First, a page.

Cervical spondylitis is usually an age-related condition that affects the joints in develops as a result of the wear and tear of the cartilage and bones are of the cervical spine. While it is largely due to age, it can be caused by other factors as well. Alternative names for it include cervical osteoarthritis and neck arthritis.
In others word, it is an age-related degeneration ('wear and tear') of the bones (vertebrae) and discs in the neck.
Aging - Cervical spondylitis often develops as a result of changes in your neck joints as you age. Your spinal disks can become dry and begin shrinking around the time you turn 40, reducing the cushioning between the bones in your neck.
Cervical spondylitis can develop due to factors other than aging. These include:
- Neck injuries
- Work-related activities that put extra strain on your neck from heavy lifting,
- Holding your neck in an uncomfortable position for prolonged periods of time, or repeating the same neck movements throughout the day (repetitive stress)
- Genetic factors (family history of cervical spondylosis)
- Being overweight and inactive
Pain from cervical spondylosis can be mild to severe. It is sometimes worsened by looking up or down for a long time, or with activities such as driving or reading a book. It also feels better with rest or lying down.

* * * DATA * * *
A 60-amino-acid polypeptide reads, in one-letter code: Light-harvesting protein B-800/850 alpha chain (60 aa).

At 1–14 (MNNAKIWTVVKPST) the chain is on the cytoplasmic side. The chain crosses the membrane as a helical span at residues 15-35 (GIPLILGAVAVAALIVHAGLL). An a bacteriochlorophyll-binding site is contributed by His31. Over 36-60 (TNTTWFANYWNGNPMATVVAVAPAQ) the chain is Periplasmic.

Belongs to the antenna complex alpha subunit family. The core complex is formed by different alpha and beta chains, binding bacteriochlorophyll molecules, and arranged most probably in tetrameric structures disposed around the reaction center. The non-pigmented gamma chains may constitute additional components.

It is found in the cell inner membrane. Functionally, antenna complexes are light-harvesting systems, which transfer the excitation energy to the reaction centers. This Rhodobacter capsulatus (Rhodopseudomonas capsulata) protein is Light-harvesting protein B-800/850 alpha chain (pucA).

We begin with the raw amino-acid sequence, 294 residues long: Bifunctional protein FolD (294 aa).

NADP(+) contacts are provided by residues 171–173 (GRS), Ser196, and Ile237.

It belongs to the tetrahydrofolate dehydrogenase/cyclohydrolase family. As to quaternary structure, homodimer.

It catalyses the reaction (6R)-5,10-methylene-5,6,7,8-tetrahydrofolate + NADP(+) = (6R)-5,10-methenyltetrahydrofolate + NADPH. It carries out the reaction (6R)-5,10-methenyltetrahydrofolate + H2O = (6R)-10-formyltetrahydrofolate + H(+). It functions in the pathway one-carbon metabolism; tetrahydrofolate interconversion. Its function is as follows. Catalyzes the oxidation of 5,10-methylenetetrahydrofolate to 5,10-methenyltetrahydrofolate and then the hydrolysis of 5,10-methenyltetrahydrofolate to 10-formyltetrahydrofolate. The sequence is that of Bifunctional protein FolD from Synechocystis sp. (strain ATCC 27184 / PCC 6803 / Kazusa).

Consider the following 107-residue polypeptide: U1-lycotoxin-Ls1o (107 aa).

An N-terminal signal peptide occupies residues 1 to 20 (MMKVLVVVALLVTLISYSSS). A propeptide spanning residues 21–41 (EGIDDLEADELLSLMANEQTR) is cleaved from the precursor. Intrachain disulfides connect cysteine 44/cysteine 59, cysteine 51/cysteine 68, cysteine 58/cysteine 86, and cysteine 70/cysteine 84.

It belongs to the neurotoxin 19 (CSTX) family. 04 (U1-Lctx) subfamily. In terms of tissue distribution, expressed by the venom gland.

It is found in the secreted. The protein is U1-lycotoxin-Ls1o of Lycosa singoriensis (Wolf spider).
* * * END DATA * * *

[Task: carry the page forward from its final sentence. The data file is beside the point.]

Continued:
Additional symptoms include:
- Neck pain and stiffness (may be worse with activity)
- Numbness and weakness in arms, hands, and fingers
- Trouble walking, loss of balance, or weakness in hands or legs
- Muscle spasms in neck and shoulders
- Grinding and popping sound/feeling in neck with movement
Testing and Diagnosing Your doctor will start by asking you several questions regarding your symptoms. Then, he or she will run through a set of tests. Typical exams include testing your reflexes, checking for muscle weakness, and testing the range of motion of your neck. Your doctor might also want to watch how you walk. All of this helps your doctor determine if your nerves and spinal cord are under too much pressure. If your doctor suspects cervical spondylosis, he or she will then order imaging tests and nerve function tests to confirm the diagnosis. Imaging Tests